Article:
Boston officials must step up for justice in this tragedy
When I learned of the police shooting death of Terrence Coleman, an African-American man from Boston’s South End who was described in the police report as “emotionally disturbed,” I was saddened, but not entirely shocked. This tragic incident confirms what black communities and their allies have known all along: that Boston is not immune.
Police Commissioner William Evans has said that Ferguson is not Boston. How he, Suffolk District Attorney Daniel Conley, and Mayor Marty Walsh proceed in handling this case will determine whether this is true. I call upon them to take these four steps:
Acknowledge Coleman’s mother’s claim that he was unarmed when shot. Even if the facts are in dispute, it is critical that she and the community know that she has been heard and that her statement will be considered in the investigation.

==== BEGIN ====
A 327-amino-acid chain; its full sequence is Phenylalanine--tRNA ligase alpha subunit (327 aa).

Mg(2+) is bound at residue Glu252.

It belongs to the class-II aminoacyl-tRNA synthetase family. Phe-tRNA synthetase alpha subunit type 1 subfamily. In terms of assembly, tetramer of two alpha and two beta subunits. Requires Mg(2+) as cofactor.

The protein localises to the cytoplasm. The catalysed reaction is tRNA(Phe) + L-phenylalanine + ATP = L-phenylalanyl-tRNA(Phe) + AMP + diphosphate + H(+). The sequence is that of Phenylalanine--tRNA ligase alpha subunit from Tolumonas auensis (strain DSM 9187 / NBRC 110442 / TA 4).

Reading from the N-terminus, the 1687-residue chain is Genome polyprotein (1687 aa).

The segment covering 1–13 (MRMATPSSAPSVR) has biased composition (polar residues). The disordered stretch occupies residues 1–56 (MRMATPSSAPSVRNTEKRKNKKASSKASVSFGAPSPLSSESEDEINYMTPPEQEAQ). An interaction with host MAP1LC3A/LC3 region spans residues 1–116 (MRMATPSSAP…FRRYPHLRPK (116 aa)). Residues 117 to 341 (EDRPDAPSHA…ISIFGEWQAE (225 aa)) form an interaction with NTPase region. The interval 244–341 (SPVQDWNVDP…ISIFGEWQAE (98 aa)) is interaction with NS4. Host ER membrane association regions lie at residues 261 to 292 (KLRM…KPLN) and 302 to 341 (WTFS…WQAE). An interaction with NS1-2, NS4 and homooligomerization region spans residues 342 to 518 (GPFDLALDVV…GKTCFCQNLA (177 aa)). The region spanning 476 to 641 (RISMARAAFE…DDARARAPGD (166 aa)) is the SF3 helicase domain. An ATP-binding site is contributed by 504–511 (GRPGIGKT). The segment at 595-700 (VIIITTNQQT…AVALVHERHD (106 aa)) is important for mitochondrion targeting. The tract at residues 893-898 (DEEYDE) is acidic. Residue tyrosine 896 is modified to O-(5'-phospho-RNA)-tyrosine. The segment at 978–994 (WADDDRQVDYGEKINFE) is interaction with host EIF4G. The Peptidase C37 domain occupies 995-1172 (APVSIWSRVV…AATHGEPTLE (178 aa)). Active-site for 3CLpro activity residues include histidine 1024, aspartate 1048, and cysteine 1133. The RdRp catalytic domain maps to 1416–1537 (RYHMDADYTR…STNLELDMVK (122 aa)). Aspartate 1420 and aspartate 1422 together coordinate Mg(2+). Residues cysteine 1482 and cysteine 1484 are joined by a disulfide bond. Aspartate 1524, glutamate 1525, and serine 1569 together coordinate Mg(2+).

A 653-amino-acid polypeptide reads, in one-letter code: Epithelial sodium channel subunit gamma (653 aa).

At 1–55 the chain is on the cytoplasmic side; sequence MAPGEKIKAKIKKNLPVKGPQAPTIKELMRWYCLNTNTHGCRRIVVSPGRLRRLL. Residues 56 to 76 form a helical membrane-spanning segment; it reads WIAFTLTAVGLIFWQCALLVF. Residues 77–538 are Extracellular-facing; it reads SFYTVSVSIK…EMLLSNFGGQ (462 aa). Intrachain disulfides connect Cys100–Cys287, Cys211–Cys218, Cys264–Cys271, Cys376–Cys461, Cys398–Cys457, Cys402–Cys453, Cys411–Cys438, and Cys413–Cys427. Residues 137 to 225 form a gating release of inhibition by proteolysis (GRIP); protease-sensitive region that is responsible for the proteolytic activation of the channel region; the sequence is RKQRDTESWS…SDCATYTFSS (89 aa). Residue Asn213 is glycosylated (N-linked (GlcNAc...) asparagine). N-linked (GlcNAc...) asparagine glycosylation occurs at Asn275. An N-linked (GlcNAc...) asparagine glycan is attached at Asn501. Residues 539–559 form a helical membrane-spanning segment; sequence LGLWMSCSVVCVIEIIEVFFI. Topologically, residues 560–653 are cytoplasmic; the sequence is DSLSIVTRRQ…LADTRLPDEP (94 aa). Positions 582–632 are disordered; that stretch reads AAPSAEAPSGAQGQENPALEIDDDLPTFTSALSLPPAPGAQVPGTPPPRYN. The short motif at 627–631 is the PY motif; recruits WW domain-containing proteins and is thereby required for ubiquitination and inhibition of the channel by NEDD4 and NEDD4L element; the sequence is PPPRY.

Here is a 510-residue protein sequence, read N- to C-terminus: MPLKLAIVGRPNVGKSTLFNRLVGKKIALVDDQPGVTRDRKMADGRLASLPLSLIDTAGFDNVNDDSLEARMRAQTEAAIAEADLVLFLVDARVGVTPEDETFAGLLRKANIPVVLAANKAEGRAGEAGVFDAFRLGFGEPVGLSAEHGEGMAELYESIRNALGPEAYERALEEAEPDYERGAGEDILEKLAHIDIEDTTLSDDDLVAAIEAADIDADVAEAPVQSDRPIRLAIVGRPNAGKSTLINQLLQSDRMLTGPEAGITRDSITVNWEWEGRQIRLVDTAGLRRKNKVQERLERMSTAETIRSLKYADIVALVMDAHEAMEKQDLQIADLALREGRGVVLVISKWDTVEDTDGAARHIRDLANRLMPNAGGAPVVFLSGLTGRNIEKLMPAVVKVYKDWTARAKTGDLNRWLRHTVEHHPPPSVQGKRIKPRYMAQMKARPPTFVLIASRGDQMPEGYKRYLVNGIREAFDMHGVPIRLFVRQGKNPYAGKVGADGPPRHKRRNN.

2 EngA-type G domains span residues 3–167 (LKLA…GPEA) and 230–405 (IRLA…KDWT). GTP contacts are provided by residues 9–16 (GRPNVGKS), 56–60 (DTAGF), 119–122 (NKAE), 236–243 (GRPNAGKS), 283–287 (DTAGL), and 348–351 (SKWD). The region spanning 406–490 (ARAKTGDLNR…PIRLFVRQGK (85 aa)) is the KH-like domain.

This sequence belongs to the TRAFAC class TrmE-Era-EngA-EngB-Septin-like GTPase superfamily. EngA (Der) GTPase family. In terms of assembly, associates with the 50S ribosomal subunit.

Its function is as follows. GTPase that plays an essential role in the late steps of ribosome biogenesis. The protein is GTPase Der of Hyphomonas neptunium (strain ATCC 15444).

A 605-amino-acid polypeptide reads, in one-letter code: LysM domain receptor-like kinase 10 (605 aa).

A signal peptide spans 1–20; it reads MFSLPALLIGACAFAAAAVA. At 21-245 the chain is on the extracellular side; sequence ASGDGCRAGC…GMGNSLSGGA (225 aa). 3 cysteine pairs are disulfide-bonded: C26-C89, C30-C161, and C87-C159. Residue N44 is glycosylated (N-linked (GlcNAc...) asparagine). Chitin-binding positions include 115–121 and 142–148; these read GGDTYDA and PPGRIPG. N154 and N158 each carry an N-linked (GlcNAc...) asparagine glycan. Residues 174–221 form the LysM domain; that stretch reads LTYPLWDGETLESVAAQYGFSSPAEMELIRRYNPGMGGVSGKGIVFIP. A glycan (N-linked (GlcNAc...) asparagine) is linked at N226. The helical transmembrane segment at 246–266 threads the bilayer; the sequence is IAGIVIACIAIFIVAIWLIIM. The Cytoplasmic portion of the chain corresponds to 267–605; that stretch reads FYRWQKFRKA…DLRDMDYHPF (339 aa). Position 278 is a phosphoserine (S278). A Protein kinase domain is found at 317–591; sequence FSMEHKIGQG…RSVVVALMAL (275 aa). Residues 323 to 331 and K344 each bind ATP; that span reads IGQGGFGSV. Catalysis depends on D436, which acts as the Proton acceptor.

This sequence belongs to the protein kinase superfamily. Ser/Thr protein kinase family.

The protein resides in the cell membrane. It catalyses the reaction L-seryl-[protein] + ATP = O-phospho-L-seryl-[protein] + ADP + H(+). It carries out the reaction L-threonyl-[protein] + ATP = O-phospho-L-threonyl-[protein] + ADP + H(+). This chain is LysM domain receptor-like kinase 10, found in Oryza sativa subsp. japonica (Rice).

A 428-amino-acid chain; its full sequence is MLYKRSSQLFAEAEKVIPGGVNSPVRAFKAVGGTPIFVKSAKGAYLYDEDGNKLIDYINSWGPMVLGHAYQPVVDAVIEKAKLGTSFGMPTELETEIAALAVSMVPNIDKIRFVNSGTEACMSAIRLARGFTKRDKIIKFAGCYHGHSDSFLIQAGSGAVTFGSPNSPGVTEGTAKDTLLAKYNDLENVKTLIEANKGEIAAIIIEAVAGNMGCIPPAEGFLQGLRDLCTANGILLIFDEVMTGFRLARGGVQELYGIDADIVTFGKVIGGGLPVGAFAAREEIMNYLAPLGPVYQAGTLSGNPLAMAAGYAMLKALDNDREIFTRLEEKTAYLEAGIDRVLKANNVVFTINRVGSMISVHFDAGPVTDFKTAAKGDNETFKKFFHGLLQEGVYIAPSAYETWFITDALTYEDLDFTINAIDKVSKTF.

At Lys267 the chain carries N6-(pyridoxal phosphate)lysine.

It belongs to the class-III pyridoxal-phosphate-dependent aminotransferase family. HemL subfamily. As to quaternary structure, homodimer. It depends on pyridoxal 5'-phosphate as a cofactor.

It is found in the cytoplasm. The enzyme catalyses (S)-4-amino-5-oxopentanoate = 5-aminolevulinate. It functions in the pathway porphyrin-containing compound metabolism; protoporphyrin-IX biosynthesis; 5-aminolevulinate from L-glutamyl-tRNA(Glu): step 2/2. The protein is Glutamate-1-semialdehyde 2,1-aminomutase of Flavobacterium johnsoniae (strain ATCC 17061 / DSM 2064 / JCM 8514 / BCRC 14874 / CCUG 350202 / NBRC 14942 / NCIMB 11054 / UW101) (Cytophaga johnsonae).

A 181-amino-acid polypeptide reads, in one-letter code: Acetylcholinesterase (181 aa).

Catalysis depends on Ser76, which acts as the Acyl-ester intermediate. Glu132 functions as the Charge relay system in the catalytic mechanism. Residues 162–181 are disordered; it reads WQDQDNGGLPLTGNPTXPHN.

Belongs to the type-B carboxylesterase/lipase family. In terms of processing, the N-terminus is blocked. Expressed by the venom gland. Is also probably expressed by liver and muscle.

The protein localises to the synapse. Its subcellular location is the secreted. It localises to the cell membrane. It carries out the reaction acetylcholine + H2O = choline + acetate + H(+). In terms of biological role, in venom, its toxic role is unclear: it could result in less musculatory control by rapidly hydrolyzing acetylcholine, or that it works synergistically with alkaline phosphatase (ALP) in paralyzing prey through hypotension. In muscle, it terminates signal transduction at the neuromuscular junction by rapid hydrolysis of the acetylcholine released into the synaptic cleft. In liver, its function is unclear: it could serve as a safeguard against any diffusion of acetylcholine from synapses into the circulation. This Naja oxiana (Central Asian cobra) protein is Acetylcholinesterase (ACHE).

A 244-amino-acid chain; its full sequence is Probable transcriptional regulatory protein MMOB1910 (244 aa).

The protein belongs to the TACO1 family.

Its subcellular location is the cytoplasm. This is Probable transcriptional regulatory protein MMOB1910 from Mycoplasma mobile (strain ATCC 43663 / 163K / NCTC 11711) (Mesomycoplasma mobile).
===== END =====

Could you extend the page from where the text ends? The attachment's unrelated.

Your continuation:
Conduct a thorough investigation that sets a new standard for transparency. Ensure that all evidence is presented to the public, recognizing that the community will be doubly harmed if trust in both the justice system and in law enforcement is further eroded.
Work with community groups, in a spirit of humble cooperation, to proactively address the impact on police-community relations. When future police transparency and accountability measures are proposed, do not assert categorically that Boston does not need them.
Call for investment in accessible, affordable, culturally competent mental health services. Coleman became one of the many people with mental health issues who are killed in confrontation with police. Demonstrate that this is unacceptable.
Boston can do better.